etoposide(redirected from Eposin)
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Pharmacologic class: Podophyllotoxin derivative
Therapeutic class: Antineoplastic
Pregnancy risk category D
Damages DNA before mitosis by inhibiting topoisomerase II enzyme. This action impairs DNA synthesis and inhibits selected cancer cell growth. Cell-cycle-phase specific.
Capsules: 50 mg
Injection: 20 mg/ml
Powder for injection (phosphate): 100 mg in single-dose vials
Indications and dosages
➣ Testicular cancer
Adults: 50 to 100 mg/m2 I.V. daily for 5 days. Or 100 mg/m2 I.V. on days 1,3, and 5, with course repeated q 3 to 4 weeks.
➣ Small-cell carcinoma of lung
Adults: 70 mg/m2 (rounded up or down to nearest 50 mg) P.O. daily for 4 days, then a maximum of 100 mg/m2 (rounded up or down to nearest 50 mg) P.O. daily for 5 days every 3 to 4 weeks. Alternatively, 35 mg/m2 I.V. daily for 4 days, then a maximum of 50 mg/m2 I.V. daily for 5 days q 3 to 4 weeks.
• Renal impairment
• AIDS-related Kaposi's sarcoma
• Wilms' tumor
• Malignant lymphoma
• Hodgkin's disease
• Ovarian neoplasms
• Hypersensitivity to drug or its components
Use cautiously in:
• active infections, decreased bone marrow reserve, renal or hepatic impairment
• pregnant patients and patients with childbearing potential
• breastfeeding patients
• children (safety and efficacy not established).
• For I.V. concentrations above 0.4 mg/ml, mix each 100 mg with 250 to 500 ml of dextrose 5% in water or normal saline solution, to help prevent crystallization.
• Give I.V. infusion over 30 to 60 minutes. Don't use in-line filter.
☞ Avoid rapid infusion, which may cause severe hypotension and bronchospasm.
• Administer with antiemetics, as prescribed.
• Wear disposable gloves when handling. If drug comes into contact with skin, wash thoroughly with soap and water.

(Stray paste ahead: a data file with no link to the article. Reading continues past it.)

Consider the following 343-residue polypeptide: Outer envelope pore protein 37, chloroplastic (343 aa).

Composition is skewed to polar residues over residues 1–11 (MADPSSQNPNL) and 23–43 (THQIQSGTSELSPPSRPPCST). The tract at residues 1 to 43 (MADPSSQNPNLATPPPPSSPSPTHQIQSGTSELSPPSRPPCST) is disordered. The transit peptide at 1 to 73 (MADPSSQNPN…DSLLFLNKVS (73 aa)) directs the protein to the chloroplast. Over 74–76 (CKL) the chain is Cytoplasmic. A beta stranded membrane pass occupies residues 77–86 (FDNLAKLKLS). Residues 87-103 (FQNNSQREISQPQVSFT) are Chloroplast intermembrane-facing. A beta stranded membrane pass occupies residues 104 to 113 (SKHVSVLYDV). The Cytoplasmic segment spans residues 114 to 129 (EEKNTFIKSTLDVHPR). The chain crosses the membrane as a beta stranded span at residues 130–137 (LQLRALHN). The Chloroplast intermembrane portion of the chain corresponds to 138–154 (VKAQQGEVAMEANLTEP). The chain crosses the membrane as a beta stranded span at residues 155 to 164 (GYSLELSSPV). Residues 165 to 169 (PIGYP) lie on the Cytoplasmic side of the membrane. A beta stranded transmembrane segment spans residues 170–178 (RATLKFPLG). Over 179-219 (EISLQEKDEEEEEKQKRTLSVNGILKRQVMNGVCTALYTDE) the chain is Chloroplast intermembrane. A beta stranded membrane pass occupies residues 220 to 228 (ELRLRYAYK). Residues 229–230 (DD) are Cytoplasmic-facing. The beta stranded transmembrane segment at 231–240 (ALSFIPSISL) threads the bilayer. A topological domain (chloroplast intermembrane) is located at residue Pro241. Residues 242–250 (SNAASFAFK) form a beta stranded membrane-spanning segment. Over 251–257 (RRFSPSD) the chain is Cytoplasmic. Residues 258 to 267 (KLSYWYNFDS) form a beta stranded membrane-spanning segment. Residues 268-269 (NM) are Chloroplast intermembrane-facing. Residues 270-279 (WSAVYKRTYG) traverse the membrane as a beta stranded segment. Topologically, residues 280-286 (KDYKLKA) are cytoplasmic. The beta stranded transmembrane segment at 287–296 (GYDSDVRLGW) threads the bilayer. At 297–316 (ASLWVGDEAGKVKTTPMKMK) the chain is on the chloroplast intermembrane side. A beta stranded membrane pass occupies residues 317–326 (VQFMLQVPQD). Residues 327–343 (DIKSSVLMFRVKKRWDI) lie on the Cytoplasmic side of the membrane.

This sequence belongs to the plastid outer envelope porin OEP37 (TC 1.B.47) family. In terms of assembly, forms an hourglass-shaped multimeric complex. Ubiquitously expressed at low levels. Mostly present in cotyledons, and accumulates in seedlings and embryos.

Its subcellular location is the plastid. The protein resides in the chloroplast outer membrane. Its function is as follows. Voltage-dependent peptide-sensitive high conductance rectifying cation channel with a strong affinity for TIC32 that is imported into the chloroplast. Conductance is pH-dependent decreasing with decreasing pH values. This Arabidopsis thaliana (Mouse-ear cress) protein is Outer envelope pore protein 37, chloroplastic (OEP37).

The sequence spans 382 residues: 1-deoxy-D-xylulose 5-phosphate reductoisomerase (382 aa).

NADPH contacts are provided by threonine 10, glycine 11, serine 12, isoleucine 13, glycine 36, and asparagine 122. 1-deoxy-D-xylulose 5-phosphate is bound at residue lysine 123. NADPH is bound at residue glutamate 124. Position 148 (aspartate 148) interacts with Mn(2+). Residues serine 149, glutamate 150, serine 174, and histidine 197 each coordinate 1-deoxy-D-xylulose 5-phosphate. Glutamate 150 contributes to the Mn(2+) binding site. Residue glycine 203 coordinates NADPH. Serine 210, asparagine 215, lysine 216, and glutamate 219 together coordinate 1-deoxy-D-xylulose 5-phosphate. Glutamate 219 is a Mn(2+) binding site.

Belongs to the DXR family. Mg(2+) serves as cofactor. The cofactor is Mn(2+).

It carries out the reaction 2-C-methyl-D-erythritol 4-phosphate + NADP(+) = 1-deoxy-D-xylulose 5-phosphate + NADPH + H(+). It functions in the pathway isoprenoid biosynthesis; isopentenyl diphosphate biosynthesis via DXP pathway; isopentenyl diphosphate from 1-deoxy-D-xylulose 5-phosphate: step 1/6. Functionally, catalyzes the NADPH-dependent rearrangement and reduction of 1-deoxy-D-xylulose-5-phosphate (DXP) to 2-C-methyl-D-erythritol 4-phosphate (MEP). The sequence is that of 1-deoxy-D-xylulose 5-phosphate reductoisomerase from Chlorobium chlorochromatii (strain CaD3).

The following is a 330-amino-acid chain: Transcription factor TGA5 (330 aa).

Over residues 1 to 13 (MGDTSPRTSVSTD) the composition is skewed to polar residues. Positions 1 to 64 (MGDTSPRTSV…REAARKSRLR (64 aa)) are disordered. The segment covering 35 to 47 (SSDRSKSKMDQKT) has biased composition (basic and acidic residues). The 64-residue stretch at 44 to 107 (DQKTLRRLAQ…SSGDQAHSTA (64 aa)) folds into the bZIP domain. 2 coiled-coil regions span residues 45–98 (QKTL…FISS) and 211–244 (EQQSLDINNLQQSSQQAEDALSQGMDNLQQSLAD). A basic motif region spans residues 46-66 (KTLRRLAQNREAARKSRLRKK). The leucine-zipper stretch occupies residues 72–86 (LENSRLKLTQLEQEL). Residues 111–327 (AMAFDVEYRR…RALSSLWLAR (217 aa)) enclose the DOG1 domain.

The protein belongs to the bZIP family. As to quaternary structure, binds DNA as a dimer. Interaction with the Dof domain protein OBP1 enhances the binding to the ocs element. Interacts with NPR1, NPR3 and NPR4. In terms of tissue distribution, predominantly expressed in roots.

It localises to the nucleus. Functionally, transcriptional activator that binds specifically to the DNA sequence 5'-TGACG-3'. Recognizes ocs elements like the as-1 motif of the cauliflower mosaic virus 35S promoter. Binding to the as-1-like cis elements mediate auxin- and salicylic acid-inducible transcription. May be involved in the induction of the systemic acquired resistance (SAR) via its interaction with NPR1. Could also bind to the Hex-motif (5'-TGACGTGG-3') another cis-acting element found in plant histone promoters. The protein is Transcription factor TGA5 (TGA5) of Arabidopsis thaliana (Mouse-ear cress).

• Be aware that drug is given with other chemotherapeutic agents.
CNS: drowsiness, fatigue, headache, vertigo, peripheral neuropathy
CV: hypotension (with I.V. use), heart failure, myocardial infarction
GI: nausea, vomiting, stomatitis
Hematologic: anemia, leukopenia, thrombocytopenia, bone marrow depression
Musculoskeletal: muscle cramps
Respiratory: pulmonary edema, bronchospasm
Other: alopecia, fever, phlebitis at I.V. site, allergic reactions including anaphylaxis
Drug-drug. Live-virus vaccines: increased risk of adverse reactions
Other antineoplastics: additive bone marrow depression
Drug-diagnostic tests. Hemoglobin, neutrophils, platelets, red blood cells, white blood cells: decreased values
Uric acid: increased level
☞ Monitor blood pressure during and after infusion. Stop infusion if severe hypotension occurs.
• With I.V. use, monitor infusion rate closely to prevent infusion reactions.
• Throughout infusion, check I.V. site for extravasation, which may cause thrombophlebitis.
☞ Keep diphenhydramine, hydrocortisone, epinephrine, and artificial airway at hand in case anaphylaxis occurs.
• Assess for CNS adverse effects. Assist patient during ambulation as needed.
☞ Monitor for signs and symptoms of bone marrow depression.
• Monitor CBC, liver function tests, and blood urea nitrogen and creatinine levels. Report platelet count below 50,000/mm3 or neutrophil count below 500/mm3.
• Instruct patient to inspect mouth daily for ulcers and bleeding gums.
☞ Tell patient to immediately report difficulty breathing or signs and symptoms of allergic reaction.
☞ Caution female of childbearing age to avoid pregnancy and breastfeeding during drug therapy.
• Instruct patient to move slowly when sitting up or standing, to avoid lightheadedness or dizziness from sudden blood pressure decrease.
• Tell patient drug may cause hair loss.
• As appropriate, review all other significant and life-threatening adverse reactions and interactions, especially those related to the drugs and tests mentioned above.